What Are the Benefits and Uses of Phenylalanine? How Much Do You Need? - Neuropedia

What Are the Benefits and Uses of Phenylalanine? How Much Do You Need?

L-phenylalanine is one of the crucial nutrients required to make dopamine and other hormones in your body. Dopamine is a hormone that makes you feel good. Plus, it plays a role in motor control. And it helps regulate memory and attention, among many other things. So it makes sense to prioritize getting enough L-phenylalanine. Without it, you’d never feel the satisfaction associated with completing a task or enjoying a great meal.

But it’s one of those amino acids that you may not be getting enough of regularly. And because your body doesn’t make it, you have to consume L-phenylalanine.

You can find the dopamine precursor phenylalanine in animal proteins and beans. Many people also take it in a supplement form for its ability to lift mood.

What Is Phenylalanine?

Phenylalanine is what’s known as an essential amino acid. Amino acids are organic molecules that your body links together to make proteins. Essential amino acids are those that your body needs to function properly but doesn’t make and can’t store for very long. You have to regularly ingest these essential amino acids. That means in order to get enough phenylalanine into your diet, you either need a phenylalanine supplement or you have to eat foods that are rich in this amino acid.

There are a few different forms of phenylalanine:

  • L-phenylalanine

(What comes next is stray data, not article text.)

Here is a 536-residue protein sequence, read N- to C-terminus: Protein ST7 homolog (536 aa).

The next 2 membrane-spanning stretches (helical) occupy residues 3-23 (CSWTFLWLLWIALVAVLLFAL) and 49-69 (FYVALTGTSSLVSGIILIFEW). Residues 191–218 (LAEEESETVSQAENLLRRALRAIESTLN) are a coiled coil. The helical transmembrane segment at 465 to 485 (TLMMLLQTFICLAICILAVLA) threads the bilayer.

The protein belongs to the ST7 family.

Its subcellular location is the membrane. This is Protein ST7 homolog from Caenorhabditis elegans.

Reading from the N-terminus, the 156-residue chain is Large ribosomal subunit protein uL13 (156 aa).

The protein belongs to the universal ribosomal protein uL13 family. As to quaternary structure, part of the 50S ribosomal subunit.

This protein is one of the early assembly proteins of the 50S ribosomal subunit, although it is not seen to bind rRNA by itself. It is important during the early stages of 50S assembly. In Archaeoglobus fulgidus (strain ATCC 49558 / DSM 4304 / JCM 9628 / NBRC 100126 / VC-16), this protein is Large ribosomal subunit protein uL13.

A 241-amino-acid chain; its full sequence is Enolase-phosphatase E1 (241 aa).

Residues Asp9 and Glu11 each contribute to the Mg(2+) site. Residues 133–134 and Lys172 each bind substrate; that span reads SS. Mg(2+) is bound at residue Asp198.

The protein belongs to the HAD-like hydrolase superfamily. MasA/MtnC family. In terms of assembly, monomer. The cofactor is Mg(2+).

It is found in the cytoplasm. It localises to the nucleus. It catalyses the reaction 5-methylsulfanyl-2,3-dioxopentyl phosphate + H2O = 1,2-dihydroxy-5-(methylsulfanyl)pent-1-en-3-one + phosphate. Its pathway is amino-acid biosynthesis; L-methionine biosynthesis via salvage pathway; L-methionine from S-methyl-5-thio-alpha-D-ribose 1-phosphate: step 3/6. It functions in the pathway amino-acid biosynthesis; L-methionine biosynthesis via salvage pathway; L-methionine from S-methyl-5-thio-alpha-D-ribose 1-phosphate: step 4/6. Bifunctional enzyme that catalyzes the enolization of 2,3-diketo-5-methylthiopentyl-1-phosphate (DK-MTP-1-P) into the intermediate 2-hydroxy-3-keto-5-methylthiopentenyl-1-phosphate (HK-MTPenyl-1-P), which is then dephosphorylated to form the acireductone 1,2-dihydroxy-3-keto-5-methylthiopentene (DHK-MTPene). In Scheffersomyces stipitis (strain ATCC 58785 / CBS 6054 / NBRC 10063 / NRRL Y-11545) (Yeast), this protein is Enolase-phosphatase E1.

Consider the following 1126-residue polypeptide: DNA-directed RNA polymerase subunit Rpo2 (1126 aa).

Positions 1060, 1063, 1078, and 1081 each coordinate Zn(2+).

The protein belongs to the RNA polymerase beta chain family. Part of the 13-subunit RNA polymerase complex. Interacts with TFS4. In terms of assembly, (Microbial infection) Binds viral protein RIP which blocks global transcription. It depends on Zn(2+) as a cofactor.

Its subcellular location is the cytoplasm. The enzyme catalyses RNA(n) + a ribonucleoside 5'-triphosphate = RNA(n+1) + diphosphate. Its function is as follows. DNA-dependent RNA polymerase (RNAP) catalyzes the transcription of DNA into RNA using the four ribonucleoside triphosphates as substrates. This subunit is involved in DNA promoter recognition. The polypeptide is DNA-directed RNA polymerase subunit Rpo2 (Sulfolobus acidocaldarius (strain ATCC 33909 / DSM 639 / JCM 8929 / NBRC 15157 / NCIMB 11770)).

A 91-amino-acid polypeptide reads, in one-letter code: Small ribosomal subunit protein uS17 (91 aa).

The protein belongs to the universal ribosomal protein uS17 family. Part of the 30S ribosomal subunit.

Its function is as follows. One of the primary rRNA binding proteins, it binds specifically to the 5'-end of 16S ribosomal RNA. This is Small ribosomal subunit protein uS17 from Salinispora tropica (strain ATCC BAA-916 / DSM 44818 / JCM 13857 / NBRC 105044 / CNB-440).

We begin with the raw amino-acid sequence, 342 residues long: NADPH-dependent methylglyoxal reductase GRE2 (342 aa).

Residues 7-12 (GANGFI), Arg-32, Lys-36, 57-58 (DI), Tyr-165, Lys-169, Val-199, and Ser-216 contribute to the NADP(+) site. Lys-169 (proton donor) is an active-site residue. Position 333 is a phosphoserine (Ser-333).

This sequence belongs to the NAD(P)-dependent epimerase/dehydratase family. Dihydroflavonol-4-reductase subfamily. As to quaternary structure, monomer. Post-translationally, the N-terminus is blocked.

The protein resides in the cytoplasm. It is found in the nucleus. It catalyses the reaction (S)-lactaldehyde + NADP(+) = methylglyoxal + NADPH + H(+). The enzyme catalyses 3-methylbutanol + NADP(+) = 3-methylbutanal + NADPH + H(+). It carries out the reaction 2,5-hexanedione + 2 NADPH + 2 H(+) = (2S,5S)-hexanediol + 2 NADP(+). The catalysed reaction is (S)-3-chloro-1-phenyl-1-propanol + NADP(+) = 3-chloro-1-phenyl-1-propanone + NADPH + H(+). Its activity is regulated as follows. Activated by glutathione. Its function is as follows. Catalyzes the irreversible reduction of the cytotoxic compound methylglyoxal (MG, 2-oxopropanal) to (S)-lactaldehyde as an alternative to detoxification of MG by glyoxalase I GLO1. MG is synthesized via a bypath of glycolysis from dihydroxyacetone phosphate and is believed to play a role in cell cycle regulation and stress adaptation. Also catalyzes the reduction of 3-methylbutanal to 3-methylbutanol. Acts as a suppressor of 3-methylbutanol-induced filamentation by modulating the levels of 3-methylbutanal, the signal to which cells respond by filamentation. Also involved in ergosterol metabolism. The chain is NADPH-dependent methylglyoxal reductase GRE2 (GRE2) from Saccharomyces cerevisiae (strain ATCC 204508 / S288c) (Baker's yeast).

L-phenylalanine (sometimes shortened to LPA) is the natural form of phenylalanine. L-phenylalanine occurs naturally in some foods, including cow’s milk and sweet potatoes.
  • D-phenylalanine
    This form is lab-created and mirrors L-phenylalanine’s structure.
  • DL-phenylalanine
    DL-phenylalanine (also known as DLPA) combines both L-phenylalanine and D-phenylalanine.

L-phenylalanine is considered important for several bodily functions, including thyroid health and mood regulation. This is because your body converts L-phenylalanine to tyrosine, which is in turn used in the production of L-dopa which is then converted into dopamine, epinephrine, and norepinephrine. These neurotransmitters are known to help manage your mood.

Phenylalanine’s chemical structure indicates that it is non-polar. Phenylalanine is neither acidic nor basic— it is considered neutral.[1]https://pubchem.ncbi.nlm.nih.gov/compound/Phenylalanine

How to Pronounce Phenlyalanine

Phenylalanine can be tricky to say, but you pronounce it as “fen-ul-ALuh-neen.”

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Foods With Phenylalanine

The Dietary Reference Intakes (DRI; formerly known as Recommended Daily Allowances or RDA) for adult consumption of phenylalanine and tyrosine combined falls at about 33 mg daily per kilogram (2.2 pounds) of body weight.[2]https://www.nap.edu/read/11537/chapter/53#464